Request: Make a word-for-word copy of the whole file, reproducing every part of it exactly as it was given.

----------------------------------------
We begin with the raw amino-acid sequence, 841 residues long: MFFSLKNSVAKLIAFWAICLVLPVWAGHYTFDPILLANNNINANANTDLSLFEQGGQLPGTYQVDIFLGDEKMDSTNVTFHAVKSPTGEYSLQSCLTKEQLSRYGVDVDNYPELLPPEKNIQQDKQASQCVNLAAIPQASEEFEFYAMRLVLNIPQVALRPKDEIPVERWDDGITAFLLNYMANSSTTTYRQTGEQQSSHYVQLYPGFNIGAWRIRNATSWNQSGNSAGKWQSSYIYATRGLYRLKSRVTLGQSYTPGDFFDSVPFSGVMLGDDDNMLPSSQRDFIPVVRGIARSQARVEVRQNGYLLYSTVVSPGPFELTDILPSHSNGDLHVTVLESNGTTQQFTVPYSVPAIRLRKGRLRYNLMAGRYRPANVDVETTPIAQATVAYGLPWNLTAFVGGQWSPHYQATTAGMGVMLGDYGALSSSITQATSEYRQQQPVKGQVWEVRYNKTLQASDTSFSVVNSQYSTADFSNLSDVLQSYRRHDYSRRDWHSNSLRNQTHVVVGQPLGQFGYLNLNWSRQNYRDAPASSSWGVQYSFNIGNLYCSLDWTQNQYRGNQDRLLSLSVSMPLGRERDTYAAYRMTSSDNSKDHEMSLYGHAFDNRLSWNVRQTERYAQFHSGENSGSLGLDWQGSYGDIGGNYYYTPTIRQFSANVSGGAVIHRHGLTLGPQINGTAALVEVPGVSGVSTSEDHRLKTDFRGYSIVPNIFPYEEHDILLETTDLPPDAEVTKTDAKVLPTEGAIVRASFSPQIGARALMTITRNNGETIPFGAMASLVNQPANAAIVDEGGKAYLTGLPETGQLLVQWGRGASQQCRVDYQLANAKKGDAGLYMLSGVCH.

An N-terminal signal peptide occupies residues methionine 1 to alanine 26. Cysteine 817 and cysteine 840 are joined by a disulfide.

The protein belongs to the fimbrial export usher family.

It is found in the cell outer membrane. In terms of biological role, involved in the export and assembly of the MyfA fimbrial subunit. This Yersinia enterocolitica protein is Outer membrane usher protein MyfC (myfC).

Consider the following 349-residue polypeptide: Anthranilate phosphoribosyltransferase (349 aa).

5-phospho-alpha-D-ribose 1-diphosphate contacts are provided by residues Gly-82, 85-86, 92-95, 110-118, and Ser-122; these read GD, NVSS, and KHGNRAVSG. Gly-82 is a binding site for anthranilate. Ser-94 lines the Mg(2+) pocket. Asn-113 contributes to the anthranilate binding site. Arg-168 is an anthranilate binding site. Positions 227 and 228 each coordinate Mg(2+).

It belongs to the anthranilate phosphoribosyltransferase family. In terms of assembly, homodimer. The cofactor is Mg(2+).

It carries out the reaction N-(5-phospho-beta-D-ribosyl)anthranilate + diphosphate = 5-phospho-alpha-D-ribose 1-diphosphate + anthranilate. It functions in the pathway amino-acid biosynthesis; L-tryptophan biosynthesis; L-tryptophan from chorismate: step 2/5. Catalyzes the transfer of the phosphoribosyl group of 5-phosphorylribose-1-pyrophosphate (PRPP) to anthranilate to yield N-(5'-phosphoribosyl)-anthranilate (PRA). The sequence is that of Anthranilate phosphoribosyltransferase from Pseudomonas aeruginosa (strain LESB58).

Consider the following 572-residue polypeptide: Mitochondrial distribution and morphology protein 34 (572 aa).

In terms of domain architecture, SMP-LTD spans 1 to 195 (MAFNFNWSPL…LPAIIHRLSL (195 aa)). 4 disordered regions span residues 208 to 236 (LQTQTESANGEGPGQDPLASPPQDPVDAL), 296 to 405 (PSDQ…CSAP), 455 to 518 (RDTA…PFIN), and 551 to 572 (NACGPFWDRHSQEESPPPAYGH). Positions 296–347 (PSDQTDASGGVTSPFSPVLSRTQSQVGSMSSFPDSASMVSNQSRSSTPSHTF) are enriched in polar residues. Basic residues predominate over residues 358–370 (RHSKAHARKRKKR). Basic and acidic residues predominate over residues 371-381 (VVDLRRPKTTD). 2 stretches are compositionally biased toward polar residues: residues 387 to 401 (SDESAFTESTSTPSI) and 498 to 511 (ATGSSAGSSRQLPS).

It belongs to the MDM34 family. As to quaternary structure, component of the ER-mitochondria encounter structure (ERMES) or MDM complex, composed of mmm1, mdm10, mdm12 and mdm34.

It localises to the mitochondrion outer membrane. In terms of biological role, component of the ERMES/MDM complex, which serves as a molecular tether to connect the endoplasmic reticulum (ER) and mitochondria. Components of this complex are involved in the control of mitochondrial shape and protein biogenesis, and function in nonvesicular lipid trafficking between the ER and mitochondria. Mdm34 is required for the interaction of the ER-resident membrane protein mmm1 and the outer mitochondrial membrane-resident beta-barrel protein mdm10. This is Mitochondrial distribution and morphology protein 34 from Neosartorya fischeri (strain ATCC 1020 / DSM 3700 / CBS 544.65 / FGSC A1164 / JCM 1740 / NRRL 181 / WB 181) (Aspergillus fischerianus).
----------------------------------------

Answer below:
We begin with the raw amino-acid sequence, 841 residues long: MFFSLKNSVAKLIAFWAICLVLPVWAGHYTFDPILLANNNINANANTDLSLFEQGGQLPGTYQVDIFLGDEKMDSTNVTFHAVKSPTGEYSLQSCLTKEQLSRYGVDVDNYPELLPPEKNIQQDKQASQCVNLAAIPQASEEFEFYAMRLVLNIPQVALRPKDEIPVERWDDGITAFLLNYMANSSTTTYRQTGEQQSSHYVQLYPGFNIGAWRIRNATSWNQSGNSAGKWQSSYIYATRGLYRLKSRVTLGQSYTPGDFFDSVPFSGVMLGDDDNMLPSSQRDFIPVVRGIARSQARVEVRQNGYLLYSTVVSPGPFELTDILPSHSNGDLHVTVLESNGTTQQFTVPYSVPAIRLRKGRLRYNLMAGRYRPANVDVETTPIAQATVAYGLPWNLTAFVGGQWSPHYQATTAGMGVMLGDYGALSSSITQATSEYRQQQPVKGQVWEVRYNKTLQASDTSFSVVNSQYSTADFSNLSDVLQSYRRHDYSRRDWHSNSLRNQTHVVVGQPLGQFGYLNLNWSRQNYRDAPASSSWGVQYSFNIGNLYCSLDWTQNQYRGNQDRLLSLSVSMPLGRERDTYAAYRMTSSDNSKDHEMSLYGHAFDNRLSWNVRQTERYAQFHSGENSGSLGLDWQGSYGDIGGNYYYTPTIRQFSANVSGGAVIHRHGLTLGPQINGTAALVEVPGVSGVSTSEDHRLKTDFRGYSIVPNIFPYEEHDILLETTDLPPDAEVTKTDAKVLPTEGAIVRASFSPQIGARALMTITRNNGETIPFGAMASLVNQPANAAIVDEGGKAYLTGLPETGQLLVQWGRGASQQCRVDYQLANAKKGDAGLYMLSGVCH.

An N-terminal signal peptide occupies residues methionine 1 to alanine 26. Cysteine 817 and cysteine 840 are joined by a disulfide.

The protein belongs to the fimbrial export usher family.

It is found in the cell outer membrane. In terms of biological role, involved in the export and assembly of the MyfA fimbrial subunit. This Yersinia enterocolitica protein is Outer membrane usher protein MyfC (myfC).

Consider the following 349-residue polypeptide: Anthranilate phosphoribosyltransferase (349 aa).

5-phospho-alpha-D-ribose 1-diphosphate contacts are provided by residues Gly-82, 85-86, 92-95, 110-118, and Ser-122; these read GD, NVSS, and KHGNRAVSG. Gly-82 is a binding site for anthranilate. Ser-94 lines the Mg(2+) pocket. Asn-113 contributes to the anthranilate binding site. Arg-168 is an anthranilate binding site. Positions 227 and 228 each coordinate Mg(2+).

It belongs to the anthranilate phosphoribosyltransferase family. In terms of assembly, homodimer. The cofactor is Mg(2+).

It carries out the reaction N-(5-phospho-beta-D-ribosyl)anthranilate + diphosphate = 5-phospho-alpha-D-ribose 1-diphosphate + anthranilate. It functions in the pathway amino-acid biosynthesis; L-tryptophan biosynthesis; L-tryptophan from chorismate: step 2/5. Catalyzes the transfer of the phosphoribosyl group of 5-phosphorylribose-1-pyrophosphate (PRPP) to anthranilate to yield N-(5'-phosphoribosyl)-anthranilate (PRA). The sequence is that of Anthranilate phosphoribosyltransferase from Pseudomonas aeruginosa (strain LESB58).

Consider the following 572-residue polypeptide: Mitochondrial distribution and morphology protein 34 (572 aa).

In terms of domain architecture, SMP-LTD spans 1 to 195 (MAFNFNWSPL…LPAIIHRLSL (195 aa)). 4 disordered regions span residues 208 to 236 (LQTQTESANGEGPGQDPLASPPQDPVDAL), 296 to 405 (PSDQ…CSAP), 455 to 518 (RDTA…PFIN), and 551 to 572 (NACGPFWDRHSQEESPPPAYGH). Positions 296–347 (PSDQTDASGGVTSPFSPVLSRTQSQVGSMSSFPDSASMVSNQSRSSTPSHTF) are enriched in polar residues. Basic residues predominate over residues 358–370 (RHSKAHARKRKKR). Basic and acidic residues predominate over residues 371-381 (VVDLRRPKTTD). 2 stretches are compositionally biased toward polar residues: residues 387 to 401 (SDESAFTESTSTPSI) and 498 to 511 (ATGSSAGSSRQLPS).

It belongs to the MDM34 family. As to quaternary structure, component of the ER-mitochondria encounter structure (ERMES) or MDM complex, composed of mmm1, mdm10, mdm12 and mdm34.

It localises to the mitochondrion outer membrane. In terms of biological role, component of the ERMES/MDM complex, which serves as a molecular tether to connect the endoplasmic reticulum (ER) and mitochondria. Components of this complex are involved in the control of mitochondrial shape and protein biogenesis, and function in nonvesicular lipid trafficking between the ER and mitochondria. Mdm34 is required for the interaction of the ER-resident membrane protein mmm1 and the outer mitochondrial membrane-resident beta-barrel protein mdm10. This is Mitochondrial distribution and morphology protein 34 from Neosartorya fischeri (strain ATCC 1020 / DSM 3700 / CBS 544.65 / FGSC A1164 / JCM 1740 / NRRL 181 / WB 181) (Aspergillus fischerianus).